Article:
Low Aerobic Capacity in Middle-aged Men Associated with Increased Mortality Rates
Background: Low aerobic capacity has been associated with increased mortality in short-term studies. The aim of this study was to evaluate the predictive power of aerobic capacity for mortality in middle-aged men during 45-years of follow-up.
Design: The study design was a population-based prospective cohort study.
Methods: A representative sample from Gothenburg of men born in 1913 was followed from 50–99 years of age, with periodic medical examinations and data from the National Hospital Discharge and Cause of Death registers. At 54 years of age, 792 men performed an ergometer exercise test, with 656 (83%) performing the maximum exercise test.
Results: In Cox regression analysis, low predicted peak oxygen uptake (VO2max ), smoking, high serum cholesterol and high mean arterial blood pressure at rest were significantly associated with mortality. In multivariable analysis, an association was found between predicted VO2max tertiles and mortality, independent of established risk factors. Hazard ratios were 0.79 (95% confidence interval (CI) 0.71–0.89; p < 0.0001) for predicted VO2max , 1.01 (1.002–1.02; p < 0.01) for mean arterial blood pressure, 1.13 (1.04–1.22; p < 0.005) for cholesterol, and 1.58 (1.34–1.85; p < 0.0001) for smoking. The variable impact (Wald’s 2 ) of predicted VO2max tertiles (15.3) on mortality was secondary only to smoking (31.4). The risk associated with low predicted VO2max was evident throughout four decades of follow-up.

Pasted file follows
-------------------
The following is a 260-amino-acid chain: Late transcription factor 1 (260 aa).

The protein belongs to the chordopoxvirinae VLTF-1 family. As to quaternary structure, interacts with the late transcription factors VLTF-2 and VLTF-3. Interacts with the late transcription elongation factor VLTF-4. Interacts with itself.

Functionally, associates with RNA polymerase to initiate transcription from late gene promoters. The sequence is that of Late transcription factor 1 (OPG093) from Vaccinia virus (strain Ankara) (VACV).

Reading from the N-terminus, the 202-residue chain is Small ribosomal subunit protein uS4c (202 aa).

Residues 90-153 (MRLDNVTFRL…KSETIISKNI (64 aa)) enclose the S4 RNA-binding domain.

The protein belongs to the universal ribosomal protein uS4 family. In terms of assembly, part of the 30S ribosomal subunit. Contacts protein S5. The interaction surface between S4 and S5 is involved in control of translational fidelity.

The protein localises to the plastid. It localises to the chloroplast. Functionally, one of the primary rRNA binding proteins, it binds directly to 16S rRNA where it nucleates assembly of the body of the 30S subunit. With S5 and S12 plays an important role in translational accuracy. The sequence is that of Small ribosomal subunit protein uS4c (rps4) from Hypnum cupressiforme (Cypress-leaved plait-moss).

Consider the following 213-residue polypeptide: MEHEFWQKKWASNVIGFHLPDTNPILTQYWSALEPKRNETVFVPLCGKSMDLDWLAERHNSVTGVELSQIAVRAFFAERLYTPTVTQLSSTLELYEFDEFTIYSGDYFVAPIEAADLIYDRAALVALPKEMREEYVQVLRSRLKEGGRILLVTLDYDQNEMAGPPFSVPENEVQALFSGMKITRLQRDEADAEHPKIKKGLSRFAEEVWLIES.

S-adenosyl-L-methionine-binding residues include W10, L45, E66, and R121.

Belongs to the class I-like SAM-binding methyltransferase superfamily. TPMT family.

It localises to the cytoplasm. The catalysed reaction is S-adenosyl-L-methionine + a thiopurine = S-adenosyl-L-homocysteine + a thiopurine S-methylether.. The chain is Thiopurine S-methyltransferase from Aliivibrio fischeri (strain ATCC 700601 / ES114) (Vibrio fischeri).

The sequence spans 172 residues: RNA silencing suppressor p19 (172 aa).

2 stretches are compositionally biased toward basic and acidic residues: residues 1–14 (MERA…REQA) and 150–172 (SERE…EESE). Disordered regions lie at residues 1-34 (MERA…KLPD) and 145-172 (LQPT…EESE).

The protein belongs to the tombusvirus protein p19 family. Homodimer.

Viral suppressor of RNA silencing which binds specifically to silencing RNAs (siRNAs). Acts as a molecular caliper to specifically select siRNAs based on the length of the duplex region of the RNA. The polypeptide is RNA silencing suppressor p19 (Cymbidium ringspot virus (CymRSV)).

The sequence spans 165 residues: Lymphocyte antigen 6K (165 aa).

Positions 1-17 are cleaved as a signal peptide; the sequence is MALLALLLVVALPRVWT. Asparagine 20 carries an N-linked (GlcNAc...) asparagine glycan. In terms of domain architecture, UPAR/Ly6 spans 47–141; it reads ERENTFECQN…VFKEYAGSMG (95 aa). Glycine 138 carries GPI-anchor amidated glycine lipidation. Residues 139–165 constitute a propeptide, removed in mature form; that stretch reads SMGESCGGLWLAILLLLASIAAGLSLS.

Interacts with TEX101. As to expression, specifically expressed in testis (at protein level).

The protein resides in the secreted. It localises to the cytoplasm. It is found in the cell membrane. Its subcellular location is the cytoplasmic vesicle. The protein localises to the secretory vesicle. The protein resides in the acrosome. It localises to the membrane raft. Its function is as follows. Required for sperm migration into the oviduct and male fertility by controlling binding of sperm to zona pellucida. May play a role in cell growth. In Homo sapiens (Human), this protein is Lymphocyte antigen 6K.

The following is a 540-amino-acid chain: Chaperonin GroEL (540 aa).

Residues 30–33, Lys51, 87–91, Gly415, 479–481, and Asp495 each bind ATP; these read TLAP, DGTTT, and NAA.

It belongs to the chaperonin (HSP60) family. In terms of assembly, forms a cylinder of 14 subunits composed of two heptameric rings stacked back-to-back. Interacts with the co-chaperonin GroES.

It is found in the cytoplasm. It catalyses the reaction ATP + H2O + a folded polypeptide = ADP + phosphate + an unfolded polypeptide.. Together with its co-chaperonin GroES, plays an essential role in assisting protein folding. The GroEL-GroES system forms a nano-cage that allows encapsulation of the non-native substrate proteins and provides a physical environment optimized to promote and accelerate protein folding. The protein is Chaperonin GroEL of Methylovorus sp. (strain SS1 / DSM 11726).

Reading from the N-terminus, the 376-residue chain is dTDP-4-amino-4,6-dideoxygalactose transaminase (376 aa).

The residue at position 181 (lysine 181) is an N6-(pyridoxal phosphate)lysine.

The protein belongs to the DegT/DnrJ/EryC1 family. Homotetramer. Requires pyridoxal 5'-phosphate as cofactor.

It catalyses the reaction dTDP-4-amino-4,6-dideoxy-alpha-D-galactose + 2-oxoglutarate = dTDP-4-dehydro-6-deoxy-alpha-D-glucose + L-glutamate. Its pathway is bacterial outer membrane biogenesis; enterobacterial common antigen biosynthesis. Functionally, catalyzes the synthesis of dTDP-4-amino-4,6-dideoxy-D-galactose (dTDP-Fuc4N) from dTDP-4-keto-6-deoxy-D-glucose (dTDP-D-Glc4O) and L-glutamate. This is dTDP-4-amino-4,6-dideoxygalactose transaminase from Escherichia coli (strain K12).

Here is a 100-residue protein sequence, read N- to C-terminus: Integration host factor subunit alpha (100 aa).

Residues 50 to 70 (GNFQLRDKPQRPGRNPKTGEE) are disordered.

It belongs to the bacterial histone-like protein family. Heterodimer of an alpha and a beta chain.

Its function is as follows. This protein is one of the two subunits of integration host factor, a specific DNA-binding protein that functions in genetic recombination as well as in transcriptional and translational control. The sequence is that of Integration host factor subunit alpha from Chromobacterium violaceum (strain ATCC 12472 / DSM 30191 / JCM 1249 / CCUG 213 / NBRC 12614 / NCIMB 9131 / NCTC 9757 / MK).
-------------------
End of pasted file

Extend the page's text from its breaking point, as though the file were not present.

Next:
Conclusion: In this representative population sample of middle-aged men, low aerobic capacity was associated with increased mortality rates, independent of traditional risk factors, including smoking, blood pressure and serum cholesterol, during more than 40 years of follow-up.